Though the agaves relentlessly led my eye through the plantings, there was much more.
Euphorbia ammak and Euphorbia tirucalli flanking the gate. Bloom spike belongs to a mangave.
Smaller succulents, lavendar, grasses. (But what are those gorgeous powder blue agaves at the back? Not potatorum, but what?)
Yuccas, ponytail palms, the Bismarckia nobilis palm.
Like so many agave lovers, collector mania has gripped the owner, who said the “gaps” were due to agave losses as mature specimens bloomed this summer. I hadn’t noticed any gaps. Do you?
After sundown when I left, that scent from the Anchor Plant seemed even stronger, following me back to the car.
I noticed one agave he doesn’t seem to have is Agave gentryi ‘Jaws,’ and I’ve got a couple offsets potted up. I think I’ll drop one off at his gate to help fill up one of those “gaps.”
Lovely post and a lovely garden.
Good, really good! Yes, more is more. What luck you got to meet the owner. I’m thinking horrida, salmiana, and…potatoum is extremely variable…could be a variant.
No matter the climate nor the plant palette, I love it when gardeners jump in with both feet, and then some. However, I would not want to trip in that garden.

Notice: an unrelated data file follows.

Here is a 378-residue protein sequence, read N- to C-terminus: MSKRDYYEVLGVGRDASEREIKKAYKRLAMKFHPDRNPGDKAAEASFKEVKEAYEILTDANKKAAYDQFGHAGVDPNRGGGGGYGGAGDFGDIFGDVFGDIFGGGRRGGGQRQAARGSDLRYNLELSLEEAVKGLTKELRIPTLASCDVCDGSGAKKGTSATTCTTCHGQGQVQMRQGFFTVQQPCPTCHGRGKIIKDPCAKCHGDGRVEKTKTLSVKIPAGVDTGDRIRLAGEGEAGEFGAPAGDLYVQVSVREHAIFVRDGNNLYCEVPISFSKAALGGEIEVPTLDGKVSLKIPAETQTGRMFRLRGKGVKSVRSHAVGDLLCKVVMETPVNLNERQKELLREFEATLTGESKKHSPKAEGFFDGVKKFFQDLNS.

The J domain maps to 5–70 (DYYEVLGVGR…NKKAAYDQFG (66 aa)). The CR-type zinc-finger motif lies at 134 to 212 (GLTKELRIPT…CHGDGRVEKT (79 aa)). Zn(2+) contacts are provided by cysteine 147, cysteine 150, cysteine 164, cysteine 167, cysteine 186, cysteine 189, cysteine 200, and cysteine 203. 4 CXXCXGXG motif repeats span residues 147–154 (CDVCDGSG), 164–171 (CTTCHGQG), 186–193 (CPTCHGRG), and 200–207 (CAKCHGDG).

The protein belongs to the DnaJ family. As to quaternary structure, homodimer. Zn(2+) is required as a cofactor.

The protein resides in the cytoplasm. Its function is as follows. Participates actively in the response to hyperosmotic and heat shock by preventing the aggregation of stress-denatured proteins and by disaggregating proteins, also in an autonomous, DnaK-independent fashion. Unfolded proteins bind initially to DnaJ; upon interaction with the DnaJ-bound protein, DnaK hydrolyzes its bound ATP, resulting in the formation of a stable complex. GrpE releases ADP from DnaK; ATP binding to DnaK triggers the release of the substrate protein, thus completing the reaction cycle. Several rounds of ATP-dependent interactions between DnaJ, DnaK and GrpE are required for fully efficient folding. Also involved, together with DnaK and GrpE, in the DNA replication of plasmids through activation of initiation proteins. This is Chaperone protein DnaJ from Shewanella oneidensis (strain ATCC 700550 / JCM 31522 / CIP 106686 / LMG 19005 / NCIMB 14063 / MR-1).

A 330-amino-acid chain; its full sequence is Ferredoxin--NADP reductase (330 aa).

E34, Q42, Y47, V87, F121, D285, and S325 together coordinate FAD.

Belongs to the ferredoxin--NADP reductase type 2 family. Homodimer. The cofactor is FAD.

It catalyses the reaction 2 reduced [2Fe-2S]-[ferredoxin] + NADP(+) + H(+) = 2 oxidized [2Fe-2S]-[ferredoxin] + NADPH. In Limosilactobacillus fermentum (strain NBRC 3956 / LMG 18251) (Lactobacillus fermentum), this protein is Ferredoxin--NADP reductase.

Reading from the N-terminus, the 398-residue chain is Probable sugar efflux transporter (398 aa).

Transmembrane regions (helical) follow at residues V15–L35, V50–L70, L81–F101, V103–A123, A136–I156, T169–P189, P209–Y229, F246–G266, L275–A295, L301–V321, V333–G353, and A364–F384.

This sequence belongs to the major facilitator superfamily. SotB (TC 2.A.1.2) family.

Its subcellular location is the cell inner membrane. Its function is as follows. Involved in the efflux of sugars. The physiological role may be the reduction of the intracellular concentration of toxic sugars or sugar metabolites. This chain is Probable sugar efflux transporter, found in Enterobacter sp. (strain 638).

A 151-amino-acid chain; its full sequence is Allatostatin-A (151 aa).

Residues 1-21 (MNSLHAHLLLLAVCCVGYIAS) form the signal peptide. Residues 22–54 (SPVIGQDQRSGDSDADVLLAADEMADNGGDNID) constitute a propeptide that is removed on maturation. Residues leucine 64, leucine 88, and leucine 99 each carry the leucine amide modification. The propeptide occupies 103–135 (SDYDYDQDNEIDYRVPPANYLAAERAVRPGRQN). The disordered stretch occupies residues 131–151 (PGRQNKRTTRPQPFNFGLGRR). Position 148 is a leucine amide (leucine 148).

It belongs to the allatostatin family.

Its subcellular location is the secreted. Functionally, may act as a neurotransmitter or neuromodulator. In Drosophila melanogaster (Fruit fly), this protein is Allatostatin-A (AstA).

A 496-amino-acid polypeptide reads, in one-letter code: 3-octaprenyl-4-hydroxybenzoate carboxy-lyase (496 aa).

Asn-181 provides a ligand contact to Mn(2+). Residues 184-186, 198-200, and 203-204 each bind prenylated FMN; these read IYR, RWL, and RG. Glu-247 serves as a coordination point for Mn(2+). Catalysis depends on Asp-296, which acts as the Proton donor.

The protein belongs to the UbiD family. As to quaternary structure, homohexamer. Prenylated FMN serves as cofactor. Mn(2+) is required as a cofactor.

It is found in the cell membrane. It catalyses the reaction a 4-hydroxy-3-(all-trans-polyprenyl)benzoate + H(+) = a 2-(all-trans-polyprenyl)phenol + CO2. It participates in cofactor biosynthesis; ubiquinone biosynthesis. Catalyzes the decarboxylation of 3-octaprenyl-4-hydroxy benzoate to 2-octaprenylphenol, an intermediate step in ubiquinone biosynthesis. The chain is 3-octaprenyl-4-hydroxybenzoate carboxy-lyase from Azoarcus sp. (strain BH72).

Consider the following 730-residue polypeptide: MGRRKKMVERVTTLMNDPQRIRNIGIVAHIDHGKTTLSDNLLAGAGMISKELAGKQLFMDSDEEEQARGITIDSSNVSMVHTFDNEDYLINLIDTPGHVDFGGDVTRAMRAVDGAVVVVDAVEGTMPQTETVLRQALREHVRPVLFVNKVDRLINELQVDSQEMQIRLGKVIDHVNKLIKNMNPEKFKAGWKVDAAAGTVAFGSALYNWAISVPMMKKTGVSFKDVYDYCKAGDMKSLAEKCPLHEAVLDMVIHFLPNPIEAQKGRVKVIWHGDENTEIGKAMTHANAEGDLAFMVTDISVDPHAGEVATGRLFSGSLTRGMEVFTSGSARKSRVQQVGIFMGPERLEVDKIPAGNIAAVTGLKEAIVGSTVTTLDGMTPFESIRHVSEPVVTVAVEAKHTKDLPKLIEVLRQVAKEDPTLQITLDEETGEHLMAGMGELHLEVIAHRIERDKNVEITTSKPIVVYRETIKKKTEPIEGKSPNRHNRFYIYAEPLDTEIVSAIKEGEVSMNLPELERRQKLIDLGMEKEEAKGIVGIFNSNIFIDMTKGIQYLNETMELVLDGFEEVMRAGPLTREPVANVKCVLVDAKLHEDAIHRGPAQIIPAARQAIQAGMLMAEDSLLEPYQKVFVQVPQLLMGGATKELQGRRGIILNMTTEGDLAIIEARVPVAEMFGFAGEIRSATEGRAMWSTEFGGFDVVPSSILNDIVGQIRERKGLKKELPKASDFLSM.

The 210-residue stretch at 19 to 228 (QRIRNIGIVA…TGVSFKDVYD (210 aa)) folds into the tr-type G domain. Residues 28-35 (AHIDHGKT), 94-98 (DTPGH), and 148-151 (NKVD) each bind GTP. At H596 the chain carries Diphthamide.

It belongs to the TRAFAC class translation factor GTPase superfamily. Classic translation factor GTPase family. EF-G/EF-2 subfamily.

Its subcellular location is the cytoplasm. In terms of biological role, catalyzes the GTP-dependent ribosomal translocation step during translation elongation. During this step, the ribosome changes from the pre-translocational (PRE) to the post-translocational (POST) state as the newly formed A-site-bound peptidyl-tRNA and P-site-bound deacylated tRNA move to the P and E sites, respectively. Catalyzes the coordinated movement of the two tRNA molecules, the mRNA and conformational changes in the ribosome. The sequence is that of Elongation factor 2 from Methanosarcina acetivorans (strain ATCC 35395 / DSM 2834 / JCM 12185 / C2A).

What a find! And a fabulous idea to bestow gifts upon the talented gardener. I love drifts of one when they are so well executed.
My Agave collection (all four of them) will soon be brought indoors where it will spend the next six months under lights.
Wowsers…that is fabulous…but I admit, as clutzy as I am…I’m getting a little secondary anxiety looking at those paths! I love the “more is more” mentality…is there any other way, really 😉
OMG!!! You know I am just almost trying to climb into the computer screen…SO BEAUTIFUL! What a find. I’m going back now to look at the photos again. I don’t think I’ve ever seen so,many different agaves in one garden before!
The Agave you think is colorata is parrasana. Those powder blue Agaves like potatorum are Agave isthmensis.
That garden is stunning…..green with envy 🙂
Hotcha ! I love it! and that gate , oh god to have an entry like that ..love those fabulous Socal stucco -tile roof pre-war jobs. I imagine the original landscaping was lawn, junipers and a maybe a few jade plants. This is just beautifully done.
Wow! So are you friends enough to set up a lawn chair in the front and just stare? This is a work of love and a gardener who deeply cares about their little piece of Earth. And what I like is that it proves once and for all that xeriscaping does not have to be boring!!!
Great find. Thanks for getting such nice photos for us.